Checking Your Daily Spending via SMS with Python, Plaid and Twilio

Spending summaries via text message.

Your bank may let you set up SMS alerts for various triggers. It might even give you the option of receiving periodic spending summaries via SMS (mine doesn’t though!). But what about a daily SMS summary of your spending across all your accounts? This summary is harder to come by, but thankfully you can roll your own by combining Plaid, an easy to use financial services API and Twilio SMS with a bit of Python 3. Let’s get going!

Setting Up

We’ll begin creating our app by lining up some of the basic building blocks. Here’s all the code in one place for those following at home and want to save some typing.

Start by nabbing a sandbox account from Plaid and putting your credentials into PLAID_CLIENT_ID, PLAID_SECRET, PLAID_PUBLIC_KEY environment variables. While you’re at it, ask for access the development API (it’ll take a few days to get approved). For now, though, create an environment variable named PLAID_ENV and set it to ‘sandbox’.  This will give us some sample data to work with.

Next, clone the quickstart for Plaid, install from requirements.txt using the pip install -r requirements.txt command then edit the server.py code to include those environment variables.

Run server.py with the python server.py command (unfortunately this part of the example code only works with Python 2 😦) and open http://127.0.0.1:5000 in your browser.

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Click “open link”, then log into Chase with the test credentials (“user_good” and “pass_good” as of 5/26/2017) and the application will print an access token to your terminal window. 

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Grab the token and put it into a CHASE_ACCESS_TOKEN environment variable. Repeat this for Bank of America and put that access token into BOFA_ACCESS_TOKEN:

Grab your Twilio credentials from the Console (sign up for a free account if you don’t already have one), a Twilio phone number and your own phone number, then add those as environment variables.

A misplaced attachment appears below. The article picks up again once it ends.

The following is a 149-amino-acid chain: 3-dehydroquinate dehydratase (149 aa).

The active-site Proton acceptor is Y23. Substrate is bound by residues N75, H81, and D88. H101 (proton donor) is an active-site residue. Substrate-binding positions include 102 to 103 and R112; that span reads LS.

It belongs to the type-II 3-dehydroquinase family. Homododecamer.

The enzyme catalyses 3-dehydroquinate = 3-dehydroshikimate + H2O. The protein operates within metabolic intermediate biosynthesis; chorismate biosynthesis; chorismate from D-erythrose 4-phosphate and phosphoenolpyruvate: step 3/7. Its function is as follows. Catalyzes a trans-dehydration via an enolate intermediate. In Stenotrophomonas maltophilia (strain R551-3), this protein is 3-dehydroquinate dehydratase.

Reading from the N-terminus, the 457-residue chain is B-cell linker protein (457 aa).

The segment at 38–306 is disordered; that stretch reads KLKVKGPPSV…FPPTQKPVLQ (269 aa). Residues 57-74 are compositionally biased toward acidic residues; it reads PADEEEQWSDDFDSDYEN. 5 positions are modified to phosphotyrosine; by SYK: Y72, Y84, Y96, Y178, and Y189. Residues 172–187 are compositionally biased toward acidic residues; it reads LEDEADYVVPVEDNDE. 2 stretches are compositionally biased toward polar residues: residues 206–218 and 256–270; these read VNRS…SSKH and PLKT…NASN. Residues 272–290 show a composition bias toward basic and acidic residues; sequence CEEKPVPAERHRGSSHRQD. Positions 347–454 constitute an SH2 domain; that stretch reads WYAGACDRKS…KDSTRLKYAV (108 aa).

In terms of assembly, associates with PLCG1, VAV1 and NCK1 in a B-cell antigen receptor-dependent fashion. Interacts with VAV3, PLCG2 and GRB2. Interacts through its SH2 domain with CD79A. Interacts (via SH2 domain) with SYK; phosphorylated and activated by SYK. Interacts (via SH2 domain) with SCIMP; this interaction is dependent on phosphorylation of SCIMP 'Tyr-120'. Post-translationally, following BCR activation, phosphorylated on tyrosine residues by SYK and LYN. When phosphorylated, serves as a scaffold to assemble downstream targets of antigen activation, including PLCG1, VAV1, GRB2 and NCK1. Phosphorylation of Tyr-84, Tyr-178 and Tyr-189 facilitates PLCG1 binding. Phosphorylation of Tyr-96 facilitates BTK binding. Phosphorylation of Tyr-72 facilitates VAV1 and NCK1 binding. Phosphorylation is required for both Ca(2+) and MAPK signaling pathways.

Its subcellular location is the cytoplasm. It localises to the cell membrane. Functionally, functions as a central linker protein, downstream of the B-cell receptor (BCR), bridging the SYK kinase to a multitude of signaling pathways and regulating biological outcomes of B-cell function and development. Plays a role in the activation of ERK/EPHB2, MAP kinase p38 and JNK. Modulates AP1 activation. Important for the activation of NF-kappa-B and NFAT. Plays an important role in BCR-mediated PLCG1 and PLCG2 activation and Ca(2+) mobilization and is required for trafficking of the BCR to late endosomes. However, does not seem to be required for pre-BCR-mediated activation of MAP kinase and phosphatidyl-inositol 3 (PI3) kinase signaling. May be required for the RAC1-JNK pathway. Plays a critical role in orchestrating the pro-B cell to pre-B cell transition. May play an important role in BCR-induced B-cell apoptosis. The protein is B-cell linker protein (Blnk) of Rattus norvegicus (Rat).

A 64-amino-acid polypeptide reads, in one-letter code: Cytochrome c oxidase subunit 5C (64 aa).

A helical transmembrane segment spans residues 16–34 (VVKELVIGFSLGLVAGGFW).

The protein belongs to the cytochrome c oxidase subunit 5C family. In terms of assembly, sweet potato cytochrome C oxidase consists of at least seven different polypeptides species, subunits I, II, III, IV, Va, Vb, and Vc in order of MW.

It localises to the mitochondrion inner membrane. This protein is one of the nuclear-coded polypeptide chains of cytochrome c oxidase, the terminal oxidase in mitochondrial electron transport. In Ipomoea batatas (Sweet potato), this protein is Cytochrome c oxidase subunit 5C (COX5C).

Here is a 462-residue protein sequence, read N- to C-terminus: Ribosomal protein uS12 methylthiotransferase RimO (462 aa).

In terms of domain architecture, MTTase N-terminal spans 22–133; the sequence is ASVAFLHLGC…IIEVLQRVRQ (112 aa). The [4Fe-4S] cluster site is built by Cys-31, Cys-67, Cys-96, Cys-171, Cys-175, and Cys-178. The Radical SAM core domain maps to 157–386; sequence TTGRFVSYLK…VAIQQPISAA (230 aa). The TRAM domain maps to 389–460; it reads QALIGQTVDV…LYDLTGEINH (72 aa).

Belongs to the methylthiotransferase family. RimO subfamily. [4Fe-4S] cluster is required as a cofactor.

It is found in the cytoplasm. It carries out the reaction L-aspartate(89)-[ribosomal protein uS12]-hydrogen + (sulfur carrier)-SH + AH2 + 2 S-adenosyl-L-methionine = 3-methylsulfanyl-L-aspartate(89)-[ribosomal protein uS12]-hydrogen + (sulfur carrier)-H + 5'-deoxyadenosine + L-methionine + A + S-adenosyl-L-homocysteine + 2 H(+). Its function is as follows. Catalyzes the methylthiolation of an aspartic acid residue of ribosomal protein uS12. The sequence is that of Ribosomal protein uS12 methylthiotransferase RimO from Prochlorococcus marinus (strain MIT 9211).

Finally, install a couple of project dependencies:

With the basic building blocks in place we can start coding our app.

Obtaining Transactions

A quick way to start working with Plaid is to grab some account transactions and explore the result.  Make a new file called get_some_transactions.py.  In that file create a plaid.Client instance and a new function named get_some_transactions which accepts an access token and the start and end dates of the range of transactions you want to get. Inside the function, call the Plaid client’s Transactions.get function with those parameters. The following code will accomplish these steps.

With that code in place we can start exploring what information Plaid returns. In the same script, call get_some_transactions by adding the following two lines to the end of the file. These pass in the Chase access token and a wide date range.

Run the script using the python get_some_transactions.py command.

When run this code outputs there are 338 total transactions between those dates.  How many transactions were returned from our Plaid API call?

Apparently, get some_transactions returned 100 transactions.  Why only 100?  It seems that’s the default value for count, an optional parameter for Transactions.get, as seen here in the Plaid API documentation.

What sort of data are in a transaction?

This code outputs dict_keys(['account_id', 'account_owner', 'amount', 'category', 'category_id', 'date', 'location', 'name', 'payment_meta', 'pending', 'pending_transaction_id', 'transaction_id', 'transaction_type']).  For our purposes, amount seems to be all we need, but what about category?  We’re not building a full-fledged budget bot, but are there any transactions that would muddy the waters of our spending summary?